Look up, look out and locate power lines to avoid any potential hazards!

 

What You Can Do: 7 Essential Powerline Safety Tips

  1. Look up, look out and locate powerlines when cleaning eavestroughs and windows, working on the roof, painting the house or pruning trees. Always have a signaller – someone who can watch to make sure you stay at least 3 metres. Plus, you don’t have to touch a powerline to receive a deadly shock. Electricity can jump or “arc” to you or your tools if you get too close.
  2.  Carry ladders horizontally, never vertically, and check for overhead powerlines before putting them up.
  3. Keep away from electrical transmission and distribution lines, and never climb utility poles. Always obey the safety signs. If a toy ends up inside a transformer station, call the Local Distribution Company – don’t try to retrieve it yourself.
  4. Call or click before you dig! Powerlines are not only found above ground, they can also be buried beneath it. Before you start construction on a deck, fence or other landscaping project contact Ontario One Call to locate all utility-owned underground infrastructure including natural gas, communications and power lines, as well as water and wastewater pipes. Find out why this is important. Privately owned underground powerlines require a private locate.
  5. Plant trees away from overhead powerlines so they don’t grow up into the powerlines. If your trees have grown into the powerlines, contact your local utility or a utility arborist. Do not trim trees around powerlines yourself. More tree trimming and landscaping tips here.
  6. Watch for downed powerlines – if you see one stay back 10 metres or 33 feet (the length of a school bus) and call 911 and the Local Distribution Company immediately.
  7. Talk to your kids about powerline safety and help them find safe places to play, away from utility poles and powerlines. Choose wide-open spaces to fly kites, and never attempt to retrieve a kite or any other object that is tangled in a powerline. Remind children never to climb trees near powerlines and make sure they take a close look since leaves and branches can hide the wires. The green boxes on lawns or in parks are also off-limits.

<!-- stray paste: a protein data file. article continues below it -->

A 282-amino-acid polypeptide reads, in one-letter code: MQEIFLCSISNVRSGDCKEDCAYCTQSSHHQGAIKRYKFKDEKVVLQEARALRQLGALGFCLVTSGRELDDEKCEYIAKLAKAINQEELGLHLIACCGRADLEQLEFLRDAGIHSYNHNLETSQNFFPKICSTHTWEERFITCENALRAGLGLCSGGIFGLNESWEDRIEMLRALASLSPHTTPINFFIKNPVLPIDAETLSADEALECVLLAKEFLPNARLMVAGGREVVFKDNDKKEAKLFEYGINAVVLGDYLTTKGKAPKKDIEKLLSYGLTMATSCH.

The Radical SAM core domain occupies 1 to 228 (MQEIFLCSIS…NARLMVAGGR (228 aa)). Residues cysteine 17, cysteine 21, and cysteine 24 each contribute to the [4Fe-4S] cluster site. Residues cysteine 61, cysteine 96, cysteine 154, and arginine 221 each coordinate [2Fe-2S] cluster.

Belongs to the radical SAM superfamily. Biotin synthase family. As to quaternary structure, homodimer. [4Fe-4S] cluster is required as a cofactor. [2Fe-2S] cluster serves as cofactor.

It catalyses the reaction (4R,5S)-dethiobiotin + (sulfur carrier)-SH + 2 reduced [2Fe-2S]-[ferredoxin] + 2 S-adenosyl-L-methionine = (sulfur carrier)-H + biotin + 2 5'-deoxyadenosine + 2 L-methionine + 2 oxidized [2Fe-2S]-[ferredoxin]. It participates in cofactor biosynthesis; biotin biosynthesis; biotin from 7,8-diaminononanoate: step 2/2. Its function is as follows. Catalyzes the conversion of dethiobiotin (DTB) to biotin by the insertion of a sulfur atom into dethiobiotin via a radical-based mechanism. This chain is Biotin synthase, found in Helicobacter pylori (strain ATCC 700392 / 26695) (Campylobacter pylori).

Powerline Safety at Work

If you work on construction sites, outside or above ground, you’ll also want to visit the Powerline Safety at Work section, here.

 

How Close Can You Come to Downed Overhead Powerlines?

 

Overhead power lines are a necessary component of our electricity distribution system. These power lines carry high voltage electricity and can cause serious harm if anyone gets too close to them.

Downed overhead power lines can be caused by storms, ice, equipment failure, or vehicle accidents.

If you see a downed overhead powerline, stay a minimum of 10 metres or 33 feet (the length of a school bus) away. Call 911 immediately and your Local Distribution Company

 

 

 

Electrical Equipment

Danger of Tampering with Electrical Equipment

 

Some electrical utility equipment is located on the ground, such as locked steel cabinets (“green boxes”) that contain transformers. Transformers are part of our electricity system.

Transformers convert voltage from our electricity system into a level suitable for your home. A large amount of energy is stored in transformers!

Opening, touching, or removing contents of electrical equipment is very dangerous. You could be seriously hurt or killed. It is important to stay informed and do not tamper with electrical equipment.